County Council to weigh future of Kimball Junction at June 19 meeting
Imagine a place with communal gathering areas, public art and green spaces, a place where neighbors can bump into each other and share a conversation over an impromptu coffee that doesn’t require them to dodge traffic to move through the built world.
It should be bike and pedestrian friendly, with businesses mixed among residences and restaurants and relaxing features that foster community and encourage people to slow down.
That’s how Summit Council Chair Roger Armstrong explained his vision for the future of Kimball Junction, which has grown disjointedly since being designated a “town center” in 1998.
The idea was to absorb residential and commercial density there to prevent it from sprawling to other places, Armstrong explained.
“It didn’t grow well,” he said. “You’ve got various development agreements in place around Kimball Junction and each one kind of stands alone; they weren’t complementary to each other.”
So for the last two years, the county has been developing a master plan for the area to guide growth, and it will come before the County Council Wednesday, June 19. The public will have a chance to weigh in on the plan during a public hearing at that meeting, the second after one May 29.
Some, like Kimball Junction resident Kathy Becker, have criticized the plan for lacking specifics. While she supports the document and lauds the work that’s been put into it, she said she wants to see more data like growth projections, height restrictions on buildings and estimates about the number of potential housing units.
But Armstrong defended the scope of the plan and described its purpose as setting out a vision for the area.
“The first thing you do is create a notion,” Armstrong said. “(Then) the development plan puts guardrails around that notion.”
The plan is largely the same document that came out of a citizen committee that met for 18 months to craft it, Armstrong explained, with a minor change to alleviate community concerns about the placement of a future building. It was approved by the Snyderville Basin Planning Commission in February after two meetings, and it is now up to the Council to possibly amend the plan and adopt it as soon as June 19.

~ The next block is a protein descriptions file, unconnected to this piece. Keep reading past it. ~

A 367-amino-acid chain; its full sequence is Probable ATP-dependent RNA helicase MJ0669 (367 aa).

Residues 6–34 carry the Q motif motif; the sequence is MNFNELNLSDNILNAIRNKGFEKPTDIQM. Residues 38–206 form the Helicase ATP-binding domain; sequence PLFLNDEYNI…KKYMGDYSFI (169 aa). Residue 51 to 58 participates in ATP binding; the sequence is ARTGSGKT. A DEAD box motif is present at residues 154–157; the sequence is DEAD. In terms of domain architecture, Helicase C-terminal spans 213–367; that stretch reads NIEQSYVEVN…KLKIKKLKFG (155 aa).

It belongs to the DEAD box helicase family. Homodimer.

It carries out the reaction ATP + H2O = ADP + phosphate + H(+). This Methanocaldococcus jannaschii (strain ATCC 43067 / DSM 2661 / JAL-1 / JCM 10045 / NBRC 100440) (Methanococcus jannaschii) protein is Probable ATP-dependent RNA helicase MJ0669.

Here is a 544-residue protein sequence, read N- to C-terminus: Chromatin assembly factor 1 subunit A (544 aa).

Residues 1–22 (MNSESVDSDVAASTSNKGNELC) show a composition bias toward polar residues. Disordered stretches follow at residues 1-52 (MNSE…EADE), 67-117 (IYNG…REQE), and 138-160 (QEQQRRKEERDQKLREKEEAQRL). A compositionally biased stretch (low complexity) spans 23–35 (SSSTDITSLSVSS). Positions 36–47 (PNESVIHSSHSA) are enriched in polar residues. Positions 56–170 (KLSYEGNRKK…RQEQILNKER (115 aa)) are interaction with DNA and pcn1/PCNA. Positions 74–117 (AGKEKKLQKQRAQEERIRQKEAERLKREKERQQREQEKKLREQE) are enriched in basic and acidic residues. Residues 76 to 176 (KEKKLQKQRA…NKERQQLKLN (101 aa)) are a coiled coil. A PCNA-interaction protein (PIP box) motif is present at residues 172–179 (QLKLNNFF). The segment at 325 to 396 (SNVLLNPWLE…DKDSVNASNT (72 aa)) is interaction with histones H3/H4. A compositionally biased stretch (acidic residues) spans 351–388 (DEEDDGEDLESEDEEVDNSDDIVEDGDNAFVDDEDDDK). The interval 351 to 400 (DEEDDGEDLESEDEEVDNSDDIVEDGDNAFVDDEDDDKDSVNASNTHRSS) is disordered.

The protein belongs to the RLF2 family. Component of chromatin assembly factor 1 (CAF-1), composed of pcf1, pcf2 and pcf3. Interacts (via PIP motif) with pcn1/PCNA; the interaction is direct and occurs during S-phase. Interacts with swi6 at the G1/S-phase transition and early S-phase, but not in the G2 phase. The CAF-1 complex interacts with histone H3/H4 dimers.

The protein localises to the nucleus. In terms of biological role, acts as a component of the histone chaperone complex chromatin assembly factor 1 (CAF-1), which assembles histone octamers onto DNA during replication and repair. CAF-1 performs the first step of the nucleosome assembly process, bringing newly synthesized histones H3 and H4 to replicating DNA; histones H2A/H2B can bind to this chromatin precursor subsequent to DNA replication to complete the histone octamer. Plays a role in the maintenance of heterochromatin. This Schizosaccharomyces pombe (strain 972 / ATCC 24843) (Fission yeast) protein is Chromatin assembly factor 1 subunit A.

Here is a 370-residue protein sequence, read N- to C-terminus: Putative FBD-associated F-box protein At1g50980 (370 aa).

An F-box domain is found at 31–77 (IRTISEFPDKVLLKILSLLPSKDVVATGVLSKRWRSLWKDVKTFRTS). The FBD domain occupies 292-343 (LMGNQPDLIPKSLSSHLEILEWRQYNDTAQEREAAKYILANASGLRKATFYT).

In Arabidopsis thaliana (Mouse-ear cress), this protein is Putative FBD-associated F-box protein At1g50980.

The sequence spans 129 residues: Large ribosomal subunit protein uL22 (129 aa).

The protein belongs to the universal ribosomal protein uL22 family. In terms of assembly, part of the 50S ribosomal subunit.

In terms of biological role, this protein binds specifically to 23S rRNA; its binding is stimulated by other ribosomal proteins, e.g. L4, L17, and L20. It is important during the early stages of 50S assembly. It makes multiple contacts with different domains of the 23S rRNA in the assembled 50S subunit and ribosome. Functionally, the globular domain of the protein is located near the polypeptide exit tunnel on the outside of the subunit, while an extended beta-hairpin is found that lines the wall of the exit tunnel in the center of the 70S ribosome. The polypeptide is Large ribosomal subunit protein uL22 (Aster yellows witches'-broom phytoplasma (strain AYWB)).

At just over 20 pages, the document is spare on specifics, instead offering goals like creating a “people oriented built environment” and “enhanc(ing) and expand(ing) civic space and community activities.” It even floats the idea of a tram or gondola connection between Kimball Junction and Utah Olympic Park.
In a letter to the Council, Becker asks about issues the plan may have overlooked, like whether mountain views might be threatened by tall buildings. She also asks for a rough estimate of how many more housing units might come along. She said her neighbors are unsure whether the county expects another 500, 5,000 or 50,000 housing units in the area.
As the master plan works its way through the county government, the Snyderville Basin Planning Commission is discussing amending its development code to create a mixed-use zoning district, a first for the county. Those developments combine traditionally separate land uses, like having apartments above businesses, for example.
The master plan describes mixed-use neighborhoods as “places where residential, retail, service and civic uses are connected by a network of public spaces.”
It’s that development code that Armstrong referred to as the “guardrails” around the vision of the area, and it’s during the process to hone the new code that specifics like housing units per acre and height restrictions will be decided.
The open house and public hearing for the Kimball Junction master plan was rescheduled from Wednesday, June 5.
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